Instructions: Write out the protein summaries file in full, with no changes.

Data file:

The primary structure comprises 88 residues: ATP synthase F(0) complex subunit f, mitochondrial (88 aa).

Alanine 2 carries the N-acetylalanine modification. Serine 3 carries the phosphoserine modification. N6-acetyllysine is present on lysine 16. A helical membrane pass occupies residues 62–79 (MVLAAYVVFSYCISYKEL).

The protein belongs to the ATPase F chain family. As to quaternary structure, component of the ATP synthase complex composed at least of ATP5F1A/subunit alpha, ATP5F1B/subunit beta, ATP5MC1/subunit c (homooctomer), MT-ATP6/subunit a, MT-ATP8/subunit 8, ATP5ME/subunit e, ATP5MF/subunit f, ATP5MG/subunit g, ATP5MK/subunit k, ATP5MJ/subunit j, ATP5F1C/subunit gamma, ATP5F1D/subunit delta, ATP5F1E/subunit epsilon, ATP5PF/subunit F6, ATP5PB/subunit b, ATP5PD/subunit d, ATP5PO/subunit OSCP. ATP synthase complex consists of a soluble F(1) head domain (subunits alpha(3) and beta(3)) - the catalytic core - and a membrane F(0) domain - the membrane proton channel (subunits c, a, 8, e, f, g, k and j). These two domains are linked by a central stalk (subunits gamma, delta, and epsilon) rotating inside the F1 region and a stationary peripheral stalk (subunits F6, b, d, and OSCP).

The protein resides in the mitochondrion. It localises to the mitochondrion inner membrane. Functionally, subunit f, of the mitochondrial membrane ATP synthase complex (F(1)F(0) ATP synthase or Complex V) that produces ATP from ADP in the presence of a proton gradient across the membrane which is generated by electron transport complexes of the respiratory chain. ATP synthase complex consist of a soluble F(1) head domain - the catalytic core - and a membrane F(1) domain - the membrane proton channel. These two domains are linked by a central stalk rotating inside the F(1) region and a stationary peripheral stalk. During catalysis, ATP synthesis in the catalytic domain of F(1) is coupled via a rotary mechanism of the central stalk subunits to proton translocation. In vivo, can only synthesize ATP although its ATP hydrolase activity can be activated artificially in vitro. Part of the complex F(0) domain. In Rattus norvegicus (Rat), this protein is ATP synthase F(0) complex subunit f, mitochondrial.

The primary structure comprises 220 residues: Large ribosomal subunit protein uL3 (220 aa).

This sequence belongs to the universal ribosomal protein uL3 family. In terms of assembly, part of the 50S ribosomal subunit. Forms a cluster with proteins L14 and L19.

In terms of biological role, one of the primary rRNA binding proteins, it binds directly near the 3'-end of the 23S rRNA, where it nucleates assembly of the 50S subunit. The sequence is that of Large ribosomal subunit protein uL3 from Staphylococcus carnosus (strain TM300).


The primary structure comprises 88 residues: ATP synthase F(0) complex subunit f, mitochondrial (88 aa).

Alanine 2 carries the N-acetylalanine modification. Serine 3 carries the phosphoserine modification. N6-acetyllysine is present on lysine 16. A helical membrane pass occupies residues 62–79 (MVLAAYVVFSYCISYKEL).

The protein belongs to the ATPase F chain family. As to quaternary structure, component of the ATP synthase complex composed at least of ATP5F1A/subunit alpha, ATP5F1B/subunit beta, ATP5MC1/subunit c (homooctomer), MT-ATP6/subunit a, MT-ATP8/subunit 8, ATP5ME/subunit e, ATP5MF/subunit f, ATP5MG/subunit g, ATP5MK/subunit k, ATP5MJ/subunit j, ATP5F1C/subunit gamma, ATP5F1D/subunit delta, ATP5F1E/subunit epsilon, ATP5PF/subunit F6, ATP5PB/subunit b, ATP5PD/subunit d, ATP5PO/subunit OSCP. ATP synthase complex consists of a soluble F(1) head domain (subunits alpha(3) and beta(3)) - the catalytic core - and a membrane F(0) domain - the membrane proton channel (subunits c, a, 8, e, f, g, k and j). These two domains are linked by a central stalk (subunits gamma, delta, and epsilon) rotating inside the F1 region and a stationary peripheral stalk (subunits F6, b, d, and OSCP).

The protein resides in the mitochondrion. It localises to the mitochondrion inner membrane. Functionally, subunit f, of the mitochondrial membrane ATP synthase complex (F(1)F(0) ATP synthase or Complex V) that produces ATP from ADP in the presence of a proton gradient across the membrane which is generated by electron transport complexes of the respiratory chain. ATP synthase complex consist of a soluble F(1) head domain - the catalytic core - and a membrane F(1) domain - the membrane proton channel. These two domains are linked by a central stalk rotating inside the F(1) region and a stationary peripheral stalk. During catalysis, ATP synthesis in the catalytic domain of F(1) is coupled via a rotary mechanism of the central stalk subunits to proton translocation. In vivo, can only synthesize ATP although its ATP hydrolase activity can be activated artificially in vitro. Part of the complex F(0) domain. In Rattus norvegicus (Rat), this protein is ATP synthase F(0) complex subunit f, mitochondrial.

The primary structure comprises 220 residues: Large ribosomal subunit protein uL3 (220 aa).

This sequence belongs to the universal ribosomal protein uL3 family. In terms of assembly, part of the 50S ribosomal subunit. Forms a cluster with proteins L14 and L19.

In terms of biological role, one of the primary rRNA binding proteins, it binds directly near the 3'-end of the 23S rRNA, where it nucleates assembly of the 50S subunit. The sequence is that of Large ribosomal subunit protein uL3 from Staphylococcus carnosus (strain TM300).